How very European.
And you must know they agreed on the Mulligan as the first order of business, but then delayed announcing it until concluding their ‘Phase I’ negotiations.
Hehehe, I love the Europeans. Really I do, while knowing full well that if an alien attack ever occurs, the interstellar invaders will be told in the most indignant of tones “Oh no old boy you mustn’t attack now, it’s tea-time — and as civilized people we must agree to delay the start of the war.” (Or some variant of that)
Here in North America such concepts as missed deadlines aren’t tolerated. ‘Get it together or you’re fired’ is how deadlines are kept in the U.S.A. (and no Mulligans)
What’s on the Horizon?
Next-up appears to be working towards a trade deal by October 29, 2018 — as a lack of agreement by that date will indicate a WTO-style Brexit.
NOTE: October 29, 2018 is cited by many as the latest possible date to sign a Brexit trade deal and still have time for industry and government to properly implement such agreements.
Newspaper columnists are wondering aloud about a CETA-style deal between the UK and the EU. (CETA is a trade deal between Canada and the European Union that took 7 years to negotiate and even into the 8th year isn’t fully implemented)
Still, CETA is an excellent basis upon which to build a future trade relationship with the European Union. The UK could do worse than using CETA as a template to forge a new trading arrangement with the EU. Such an agreement could be further tailored in later months or years to meet specific needs on both sides of the English Channel.
But as of December 2017 we’ve not seen much urgency for trade discussions. However, as October 2018 draws close, the speed at which things happen will increase exponentially.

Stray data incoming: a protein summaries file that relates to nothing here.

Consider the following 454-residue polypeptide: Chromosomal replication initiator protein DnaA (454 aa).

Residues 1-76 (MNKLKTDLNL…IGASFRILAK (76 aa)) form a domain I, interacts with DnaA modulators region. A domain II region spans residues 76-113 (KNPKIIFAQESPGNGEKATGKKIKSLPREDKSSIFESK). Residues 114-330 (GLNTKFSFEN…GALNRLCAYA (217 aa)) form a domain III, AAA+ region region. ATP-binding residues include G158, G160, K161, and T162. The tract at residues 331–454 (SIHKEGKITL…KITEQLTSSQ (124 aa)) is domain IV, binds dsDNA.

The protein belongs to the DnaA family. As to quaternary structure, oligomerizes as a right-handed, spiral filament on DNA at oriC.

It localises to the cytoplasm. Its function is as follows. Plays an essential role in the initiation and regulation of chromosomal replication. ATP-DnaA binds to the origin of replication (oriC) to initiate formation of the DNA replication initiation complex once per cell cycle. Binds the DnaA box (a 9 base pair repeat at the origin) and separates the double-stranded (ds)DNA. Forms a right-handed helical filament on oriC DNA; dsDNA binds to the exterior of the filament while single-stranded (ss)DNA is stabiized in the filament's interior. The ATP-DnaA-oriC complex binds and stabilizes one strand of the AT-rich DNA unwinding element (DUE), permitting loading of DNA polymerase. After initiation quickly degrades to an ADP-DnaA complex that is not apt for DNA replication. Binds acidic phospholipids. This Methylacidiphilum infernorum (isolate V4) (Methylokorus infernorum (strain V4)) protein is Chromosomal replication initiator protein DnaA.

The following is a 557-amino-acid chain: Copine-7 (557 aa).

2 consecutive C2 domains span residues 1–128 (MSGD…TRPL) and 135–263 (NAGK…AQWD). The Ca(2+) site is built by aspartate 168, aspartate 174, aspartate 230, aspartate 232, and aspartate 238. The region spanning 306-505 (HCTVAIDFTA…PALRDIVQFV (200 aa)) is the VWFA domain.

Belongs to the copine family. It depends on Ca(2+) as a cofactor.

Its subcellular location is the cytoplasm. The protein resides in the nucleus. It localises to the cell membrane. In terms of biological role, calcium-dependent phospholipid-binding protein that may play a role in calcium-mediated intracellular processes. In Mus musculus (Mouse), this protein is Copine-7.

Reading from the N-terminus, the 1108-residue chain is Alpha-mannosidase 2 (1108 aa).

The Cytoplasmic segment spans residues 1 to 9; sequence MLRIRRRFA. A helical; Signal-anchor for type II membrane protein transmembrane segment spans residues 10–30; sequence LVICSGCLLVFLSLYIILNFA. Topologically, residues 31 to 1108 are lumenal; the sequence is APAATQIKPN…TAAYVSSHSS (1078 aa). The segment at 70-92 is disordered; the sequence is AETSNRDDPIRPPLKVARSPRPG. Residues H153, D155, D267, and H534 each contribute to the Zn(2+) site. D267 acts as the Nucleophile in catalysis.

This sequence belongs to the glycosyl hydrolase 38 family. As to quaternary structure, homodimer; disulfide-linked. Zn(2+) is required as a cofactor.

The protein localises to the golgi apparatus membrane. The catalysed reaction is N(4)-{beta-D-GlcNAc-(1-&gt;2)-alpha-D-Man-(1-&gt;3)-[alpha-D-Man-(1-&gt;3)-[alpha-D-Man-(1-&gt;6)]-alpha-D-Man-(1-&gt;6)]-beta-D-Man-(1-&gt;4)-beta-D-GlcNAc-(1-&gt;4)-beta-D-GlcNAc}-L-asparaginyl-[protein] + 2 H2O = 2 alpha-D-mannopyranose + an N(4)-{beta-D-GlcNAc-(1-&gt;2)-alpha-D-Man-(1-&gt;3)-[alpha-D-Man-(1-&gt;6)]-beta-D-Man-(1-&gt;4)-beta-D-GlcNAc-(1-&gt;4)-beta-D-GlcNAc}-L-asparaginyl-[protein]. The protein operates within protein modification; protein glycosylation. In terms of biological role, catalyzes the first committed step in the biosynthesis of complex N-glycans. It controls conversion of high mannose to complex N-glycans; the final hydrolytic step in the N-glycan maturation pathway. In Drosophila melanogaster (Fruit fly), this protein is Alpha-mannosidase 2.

Nobody wants to fail at getting a trade agreement — UK and EU industry would crucify politicians who didn’t sign a viable and timely trade agreement — and voters would likely punish their respective politicians at the following election. Yet, if some horsepower isn’t soon applied to the slow-motion Brexit discussions, policymakers on both sides are likely to find themselves speaking from the opposition benches after the next election.
Either Way, We’re On Our Way to a Cordial Brexit
Whether a trade deal is signed in time or not, in typical European fashion a cordial parting looks set to occur.
Three years will have passed from the June 23, 2016 Brexit referendum and the only variable seems to be whether politicians will manage to negotiate a free trade deal that is ready to sign by October 29, 2018 thereby leaving enough time for implementation ahead of the final Brexit date of March 29, 2019.
Only 461 days to go, Prime Minister…
With Theresa May at the helm for the foreseeable future it may take plenty of time to arrive at certain Brexit waypoints. Yet irrespective of ongoing Brexit frictions — UK relations with the European Union are likely to improve even from their present (high) level. Which in the final analysis, means that quiet diplomacy is the most profound of Theresa May’s political qualities.
Wishing you all a very Happy Holiday season and a safe and prosperous New Year!